Unemployment rate falls to 3.5%
The seasonally adjusted unemployment rate fell to 3.5 per cent in June 2022, according to data released today by the Australian Bureau of Statistics (ABS).
Bjorn Jarvis, head of labour statistics at the ABS, said: "With employment increasing by 88,000 people and unemployment falling by 54,000, the unemployment rate fell by 0.4 percentage points, to 3.5 per cent.
“This is the lowest unemployment rate since August 1974, when it was 2.7 per cent and the survey was quarterly.”
The unemployment rate continued to fall for men and women (both down 0.4 percentage points).
"The 3.4 per cent unemployment rate for women was the lowest since February 1974 and the 3.6 per cent rate for men was the lowest since May 1976,” Mr Jarvis said.
“The large fall in the unemployment rate this month reflects more people than usual entering employment and also lower than usual numbers of employed people becoming unemployed. Together these flows reflect an increasingly tight labour market, with high demand for engaging and retaining workers, as well as ongoing labour shortages.”
The fall in unemployment through the pandemic has coincided with large increases in job vacancies (480,000 in May 2022). As a result, there was almost the same number of unemployed people in June 2022 (494,000 people) as vacant jobs.
“This equates to around one unemployed person per vacant job (1.0), compared with three times as many people before the start of the pandemic (3.1)”, Mr Jarvis said.
Employment, participation and hours worked
Seasonally adjusted employment increased by 88,000 people (0.7 per cent) in June 2022.
The increase in June 2022 was the eighth consecutive rise in employment, following the easing of restrictions after the Delta lockdowns in late 2021.
“Employment growth continues to follow a reasonably consistent trend. Average monthly employment growth over the past three months has been around 51,000 people and around 52,000 since November 2021. This was similar to the average monthly increase we saw over the year prior to the Delta lockdowns (61,000 people). The growth continues to be noticeably stronger than before the pandemic when the trend was around 20,000 people each month,” Mr Jarvis said.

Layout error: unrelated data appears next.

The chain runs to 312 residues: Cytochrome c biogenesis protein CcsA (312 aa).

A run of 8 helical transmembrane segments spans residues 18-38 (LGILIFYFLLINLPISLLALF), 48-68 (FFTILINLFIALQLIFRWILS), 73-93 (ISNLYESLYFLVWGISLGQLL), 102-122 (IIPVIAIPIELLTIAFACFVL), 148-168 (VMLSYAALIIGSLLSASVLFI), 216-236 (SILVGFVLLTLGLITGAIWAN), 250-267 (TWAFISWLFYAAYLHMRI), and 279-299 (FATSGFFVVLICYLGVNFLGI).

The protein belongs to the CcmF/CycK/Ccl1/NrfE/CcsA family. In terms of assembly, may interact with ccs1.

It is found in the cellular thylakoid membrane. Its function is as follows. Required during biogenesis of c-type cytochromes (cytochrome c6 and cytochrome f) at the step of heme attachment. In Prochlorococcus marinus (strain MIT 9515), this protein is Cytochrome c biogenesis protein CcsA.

Source: Labour Force, Australia Table 1
With strong employment growth for both men and women, the employment to population ratio increased to 64.4 per cent in June, the highest in the series.
“The strong increase in female employment, which accounted for around two-thirds of the total increase (63.0 per cent), saw their employment-to-population-ratio rise to a new record high of 60.3 per cent. It is now 2.3 percentage points above its pre-pandemic level,” Mr Jarvis said.
There was also strong growth in youth employment (those aged between 15 and 24 years) which increased by 23,000 people (1.1 per cent), and accounted for over a quarter of the total increase in employment.
The participation rate increased by 0.1 percentage points to 66.8 per cent in June, the highest in the series and 0.9 percentage points above March 2020.
Unlike the rise in employment, seasonally adjusted hours worked fell slightly in June (down less than 0.1 per cent), following increases in the previous two months.
“In line with large numbers of COVID-19 cases in June, the number of people working reduced hours due to illness continued to be high. This reflected ongoing disruption associated with the Omicron variant and cases of influenza,” Mr Jarvis said.
“There was around 780,000 people working fewer hours than usual due to own illness in June 2022, almost double the usual number we see at the start of winter.”
Source: Labour Force, Australia Tables 1 and 19
Underemployment and underutilisation
The underemployment rate increased by 0.3 percentage points to 6.1 per cent. The youth underemployment rate increased by 1.2 percentage points to 13.9 per cent.
The underutilisation rate, which combines the unemployment and underemployment rates, remained at 9.6 per cent, its lowest level since April 1982.
Today's release includes additional analysis of hours worked and historical charts showing data back to 1966.
Further information, including regional labour market information, will be available in the upcoming June 2022 issue of Labour Force, Australia, Detailed, due for release on Thursday 21 July 2022.
The ABS would like to thank Australians for their continued support in responding to our surveys during such a difficult time.
- The June survey reference period was from 29 May 2022 to 11 June 2022. The July survey reference period is from 3 July to 16 July 2022.
- The ABS is planning to reinstate Trend estimates (and revert to concurrent seasonal adjustment) for Labour Force series over the coming months.
- The numbers in the media release are rounded to the nearest thousand people. For more detailed numbers see the data downloads tab in the Labour Force, Australia publication.
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